What is the meaning of a set being 'stable'? Is this the same as a set being closed under an operation?
To provide some context, the reference I saw is to a set $M$ being 'stable' where there is a law of composition $\circ:M \times M \rightarrow M$. I haven't seen this usage before, is it very common?
No I don't think the usage is common. Michael Artin, for example defines a law of composition on a set $S$ to be "any rule for combining pairs $a, b$ of elements of $S$ to get another element, say $p$ of $S$." (E.g., $p = a\circ b$, $p = a\times b$, $p = a+b$).
More formally, he defines a law of composition as a function of two variables, or a map $\circ : S\times S \to S$, where $S\times S$ denotes the product set, whose elements are pairs of $a, b$ of elements of $S$. I do not see that he defines $S$ as being stable, but given this definition, every pair of elements in $S$ (i.e., a pair $(s_1, s_2) \in S\times S$) maps to (and only to) $S$, and hence for $s_1, s_2 \in S, s_3 = s_1\circ s_2 \in S$.
So to answer your first question:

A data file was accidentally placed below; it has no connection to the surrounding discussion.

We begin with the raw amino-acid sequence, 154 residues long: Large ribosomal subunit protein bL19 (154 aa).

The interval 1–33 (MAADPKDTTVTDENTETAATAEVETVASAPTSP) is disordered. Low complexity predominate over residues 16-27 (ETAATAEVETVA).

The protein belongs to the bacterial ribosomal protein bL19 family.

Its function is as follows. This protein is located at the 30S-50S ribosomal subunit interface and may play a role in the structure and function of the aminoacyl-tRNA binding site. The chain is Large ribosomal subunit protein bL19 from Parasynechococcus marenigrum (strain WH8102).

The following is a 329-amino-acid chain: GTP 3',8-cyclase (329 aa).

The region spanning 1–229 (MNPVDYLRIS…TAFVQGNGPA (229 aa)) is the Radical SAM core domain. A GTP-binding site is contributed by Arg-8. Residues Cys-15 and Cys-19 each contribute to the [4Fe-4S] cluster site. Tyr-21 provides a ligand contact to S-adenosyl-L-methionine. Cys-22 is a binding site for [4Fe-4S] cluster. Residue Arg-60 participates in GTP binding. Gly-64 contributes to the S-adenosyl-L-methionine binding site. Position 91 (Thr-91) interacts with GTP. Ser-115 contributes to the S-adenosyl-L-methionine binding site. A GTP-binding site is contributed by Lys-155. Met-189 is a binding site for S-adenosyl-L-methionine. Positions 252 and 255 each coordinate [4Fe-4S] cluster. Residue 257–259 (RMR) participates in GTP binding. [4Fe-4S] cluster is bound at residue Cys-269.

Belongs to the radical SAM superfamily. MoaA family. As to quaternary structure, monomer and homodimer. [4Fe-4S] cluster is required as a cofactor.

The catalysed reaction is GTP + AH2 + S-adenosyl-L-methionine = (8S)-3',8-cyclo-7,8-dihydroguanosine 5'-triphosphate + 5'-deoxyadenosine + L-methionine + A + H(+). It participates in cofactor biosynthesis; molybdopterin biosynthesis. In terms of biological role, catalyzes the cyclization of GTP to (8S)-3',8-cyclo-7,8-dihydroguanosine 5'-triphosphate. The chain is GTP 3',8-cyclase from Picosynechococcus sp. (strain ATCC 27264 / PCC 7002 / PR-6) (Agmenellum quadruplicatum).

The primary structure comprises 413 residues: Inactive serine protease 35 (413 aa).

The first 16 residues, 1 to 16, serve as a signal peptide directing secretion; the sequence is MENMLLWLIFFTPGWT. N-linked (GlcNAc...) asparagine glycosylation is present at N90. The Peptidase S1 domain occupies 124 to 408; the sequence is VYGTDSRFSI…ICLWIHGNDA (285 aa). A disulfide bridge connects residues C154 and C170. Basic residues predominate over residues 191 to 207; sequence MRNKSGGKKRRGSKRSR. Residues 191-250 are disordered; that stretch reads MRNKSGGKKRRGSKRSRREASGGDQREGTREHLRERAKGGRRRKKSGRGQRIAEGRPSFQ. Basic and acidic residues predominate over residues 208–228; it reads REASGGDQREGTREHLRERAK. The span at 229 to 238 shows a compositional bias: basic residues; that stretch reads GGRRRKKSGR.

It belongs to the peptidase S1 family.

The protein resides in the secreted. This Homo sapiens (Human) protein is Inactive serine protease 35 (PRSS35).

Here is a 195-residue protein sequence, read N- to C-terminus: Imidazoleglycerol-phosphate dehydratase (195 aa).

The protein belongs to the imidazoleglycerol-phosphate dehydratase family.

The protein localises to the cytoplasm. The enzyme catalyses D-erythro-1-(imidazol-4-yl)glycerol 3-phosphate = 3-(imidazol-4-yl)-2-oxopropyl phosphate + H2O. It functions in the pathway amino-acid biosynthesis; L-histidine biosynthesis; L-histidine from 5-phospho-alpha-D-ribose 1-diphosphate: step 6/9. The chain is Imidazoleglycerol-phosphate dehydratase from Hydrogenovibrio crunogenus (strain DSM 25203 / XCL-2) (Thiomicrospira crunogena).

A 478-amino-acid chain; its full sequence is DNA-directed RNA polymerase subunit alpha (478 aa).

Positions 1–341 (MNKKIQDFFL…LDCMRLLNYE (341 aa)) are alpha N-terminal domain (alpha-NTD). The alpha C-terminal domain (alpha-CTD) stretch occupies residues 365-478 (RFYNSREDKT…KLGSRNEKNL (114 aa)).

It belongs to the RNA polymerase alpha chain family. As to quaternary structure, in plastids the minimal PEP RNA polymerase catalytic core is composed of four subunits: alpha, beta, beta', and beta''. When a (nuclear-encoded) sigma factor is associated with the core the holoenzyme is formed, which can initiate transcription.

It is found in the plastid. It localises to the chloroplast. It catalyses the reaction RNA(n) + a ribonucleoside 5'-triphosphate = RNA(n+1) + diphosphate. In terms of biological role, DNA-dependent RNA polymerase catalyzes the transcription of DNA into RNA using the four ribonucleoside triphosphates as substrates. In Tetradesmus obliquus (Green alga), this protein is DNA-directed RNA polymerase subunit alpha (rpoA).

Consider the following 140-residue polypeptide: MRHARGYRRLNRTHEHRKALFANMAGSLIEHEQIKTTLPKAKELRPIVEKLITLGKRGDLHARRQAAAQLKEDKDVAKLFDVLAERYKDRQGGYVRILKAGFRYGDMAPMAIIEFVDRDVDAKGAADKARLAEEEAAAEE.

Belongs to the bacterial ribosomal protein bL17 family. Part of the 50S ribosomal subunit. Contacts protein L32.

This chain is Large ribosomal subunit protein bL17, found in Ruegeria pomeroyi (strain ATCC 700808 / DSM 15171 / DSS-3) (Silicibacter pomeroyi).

In this sense, yes, I think one can say that a set $S$ is stable under the binary operation (rule of composition) $*$ if for any $a, b \in S$, $a*b \in S$. I.e., stable, in this sense, meaning $S$ is closed under $*$.
Just curious: What text are you using, or referencing?
Disclaimer: I have answered this based on the tag "abstract algebra", and the (not altogether clear) context in which the term "stable" is used. There are other contexts where one uses "stable groups" in finite group theory, but I suspect that is at a more specialized point than where you encountered "law of composition" (aka, a well-defined binary operation on a set closed under that operation), which is usually early on in abstract algebra, when first defining, say, binary structures like monoids, or groups, etc. There are different contexts altogether (outside of abstract algebra), where the term "stable set" comes up.